Robbert Michael (2003) carried out a study on stress coping and psychological sequelae of diabetes and reveals that childhood diabetes places an enormous cognitive, affective and behavioural burden on children, adolescents and their families. He further argued that since children are at risk of psychopathology, they must cope with the array of stresses in order to guarantee improved metabolic control through improved treatment adherence.

In a study by Peyrot and associates (2002), investigators found that almost 70% of clinicians responding to the Diabetes Attitudes Wishes and Needs (DAWN) survey reported that Psychological problems (including stress and depression) affected treatment adherence in their diabetic patients.

Similarly, Williams and Wilkins 2009, revealed that patient with emotional burden were physically less active, were more likely to smoke tobacco, had less healthy eating habit and adhered less to diabetic treatment.

In the DAWN Survey, almost 50% of patients reported specific psychological problems and poor psychological well – being, but only 10% indicated that they received treatment for those problems. Another report estimated that only 250% of patients with type 2 diabetes mellitus received adequate treatment for it (Rubin 2004). Effective treatment of distress and depression could lead to improved glycaemic control directly (Rubin and Peyrot 2002)

Factors Influencing Adherence To Therapy

Patients with diabetes mellitus do not completely adhere to medical advice, however, several investigators revealed that adherence to diabetes treatment guidelines are influenced by the; level of Education, perception of treatment benefits, regimen complexity, perceived adverse effects, medication costs and emotional well- being.

2.1 EDUCATIONAL BARRIER; Of the factors that may affect treatment adherence, the most common is patients comprehension of the treatment regimen, Schillinger and coworkers (2003) studied 408 English-speaking and Spanish- speaking patients in public hospitals and found that > 50% of both groups had limited health literacy, defined as comprehension of common medical terms or concepts and for dosings (e.g take this medication 4 times a day).

A higher educational background and increased diabetes related knowledge are associated with better adherence and adjustment to any treatment program. Waleed and Colleagues, 2005 studied 321 patients with diabetes mellitus and the contigency test results showed that illiterate patients do not appreciate the importance of drug compliance on therapeutic outcome and led to a higher percentage of non compliance.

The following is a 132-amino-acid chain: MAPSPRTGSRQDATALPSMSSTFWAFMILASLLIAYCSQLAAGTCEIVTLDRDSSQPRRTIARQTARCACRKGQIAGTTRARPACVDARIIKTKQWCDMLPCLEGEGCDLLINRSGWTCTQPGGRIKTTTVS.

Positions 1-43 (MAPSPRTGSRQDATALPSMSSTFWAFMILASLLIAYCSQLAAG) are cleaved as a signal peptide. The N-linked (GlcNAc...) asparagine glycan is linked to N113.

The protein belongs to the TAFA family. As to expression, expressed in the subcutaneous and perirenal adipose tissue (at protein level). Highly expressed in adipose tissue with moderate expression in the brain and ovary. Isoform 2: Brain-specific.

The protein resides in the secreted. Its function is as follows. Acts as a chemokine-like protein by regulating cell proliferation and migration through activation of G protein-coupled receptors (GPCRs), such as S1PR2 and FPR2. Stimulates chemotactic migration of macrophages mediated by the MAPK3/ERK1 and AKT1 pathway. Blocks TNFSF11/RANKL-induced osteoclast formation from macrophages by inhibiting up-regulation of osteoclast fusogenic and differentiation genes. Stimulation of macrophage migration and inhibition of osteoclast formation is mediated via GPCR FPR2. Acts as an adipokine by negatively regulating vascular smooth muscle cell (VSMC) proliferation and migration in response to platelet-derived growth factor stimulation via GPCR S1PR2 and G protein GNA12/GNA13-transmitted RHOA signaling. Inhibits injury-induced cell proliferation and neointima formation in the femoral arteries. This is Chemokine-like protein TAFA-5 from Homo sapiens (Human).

Perception of Treatment Benefit.


Effective – provider – patient communication can help clinicians address other factors that influence treatment adherence, including patients perception of the potential benefits of adherence. A study by Grant and Associates (2003) emphasized that patients are more likely to adhere to treatment they perceive as helpful in alleviating their symptoms as those they do not.

Regimen Complexity

Many Patients with diabetes mellitus are prescribed complex treatment regimens to help them achieve glycemic goals, several retrospective database studies have shown that rates of adherence to polytherapy regimens were  10% to 20% lower than those for monotherapy regimen (Dailey G 2001, Melikian C 2002, Donnan 2002).

Rubin (2005) used electronic monitoring to compare adherence to medication dosed once, twice or thrice daily. To determine whether agents were taken at the prescribed times, the monitoring system tracked not only how often the medication was taken but also precisely when. The adherence rate for once daily dosing was 79%: those for 2 and 3 times daily dosing decreased to 66% and 38%, respectively.

Furthermore, medications were taken at prescribed times in 77 % cases of once daily dosing; the rate fell to 41% and 5% respectively for dosing 2 and 3 times daily.


Percieved Adverse Effects


                Adverse effects (AEs) (ie hypoglycemia weight gain) as well as agent tolerability, drug–drug interactions and complicated drug regimens lead some patients to use medicines prescribed for the treatment of diabetes mellitus.

In a study by Boccuzzi and Colleagues (2001), after 12 months of metformin therapy 60% of patient were still adherent to their medication regimen, whereas 12 – month persistent rates for sulfonylureas, repaglinide, and alpha – glucosidase inhibitors were lower 56%, 46% and 31% respectively.

In a similar study of 128 patients using  3 medications concurrently, 21% were not perfectly adherent to their regimens. (Grant RW, 2003).

Of these > 70% were perfectly adherent to all but 1 agent. Adverse effects (AEs) were the most common reason for lack of adherence. However, patients should be asked about AEs and their treatment should be adjusted accordingly.

Medication Cost